Why on earth are at least 2,000 US troops mixed up in this fracas in darkest Syria?  Because the pro-Israel neocons in Washington, who pretty much run US foreign policy these days, are determined to have revenge for the defeat of US-backed rebel forces in Syria.  So it’s once more into the breach near Afrin and the town Manbij though America has zero national interests in Syria. The US first tried to overthrow Syria’s governments in Damascus in 1948 because it was too independent and flirting with the Soviets.  Today’s intervention is part of Israel’s plan to fragment Syria and gobble up its water and fertile land resources.

Worse, the Pentagon decided to enlist and arm rebellious Kurds in southern Turkey and Syria, and use them as ‘native troops’ to fight first the rag-tag bands of ISIS, then the Turkish armed forces.   This was a terrible idea – compounded by US Secretary of State Rex Tillerson’s incredibly foolish recent announcement that the US would mobilize, arm and finance a ‘border force’ of 30,000 Kurds that was closely tied to the Kurdish PKK rebel group.  Washington has only a child’s understanding of events in Turkey and the dangers involved.  Washington bills the PKK ‘terrorists.’  Clearly, it can’t even keep its ‘terrorists’ straight.  The neocons under Trump have gutted the State Department.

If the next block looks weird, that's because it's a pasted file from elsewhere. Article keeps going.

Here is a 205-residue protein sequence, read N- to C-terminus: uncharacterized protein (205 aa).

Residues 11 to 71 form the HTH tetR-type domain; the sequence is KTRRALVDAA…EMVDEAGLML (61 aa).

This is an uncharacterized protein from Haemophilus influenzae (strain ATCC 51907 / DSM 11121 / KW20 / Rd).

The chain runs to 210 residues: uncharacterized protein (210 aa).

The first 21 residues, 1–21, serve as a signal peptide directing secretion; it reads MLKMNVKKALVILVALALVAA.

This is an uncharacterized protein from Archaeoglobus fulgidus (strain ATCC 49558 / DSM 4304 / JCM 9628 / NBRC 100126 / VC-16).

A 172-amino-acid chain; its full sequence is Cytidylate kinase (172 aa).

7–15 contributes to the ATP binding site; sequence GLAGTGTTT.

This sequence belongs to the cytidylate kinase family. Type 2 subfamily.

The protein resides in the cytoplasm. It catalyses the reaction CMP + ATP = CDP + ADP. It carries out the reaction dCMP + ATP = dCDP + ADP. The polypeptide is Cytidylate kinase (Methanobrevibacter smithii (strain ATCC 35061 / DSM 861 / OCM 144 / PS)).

The Turks rightly fear that events in war-torn Syria may enflame demands by Turkey’s restive Kurdish minority for an independent state.  The very likely involvement of the US in the 2016 failed coup attempt to overthrow Turkey’s president, President Recep Tayyip Erdoğan, have deepened Turkish fears of another US-backed plot to divide Turkey.

To continue reading: War Between the US And Turkey?

Will Washington’s Syria Chess Game Lead to War with NATO Ally Turkey? by Darius Shahtahmasebi

The best thing the US could have done in Syria would have been to stay out. Instead, the government seems hell-bent on staying there and making the situation worse for itself and everyone else. From Darius Shahtahmasebi at mintpressnews.com: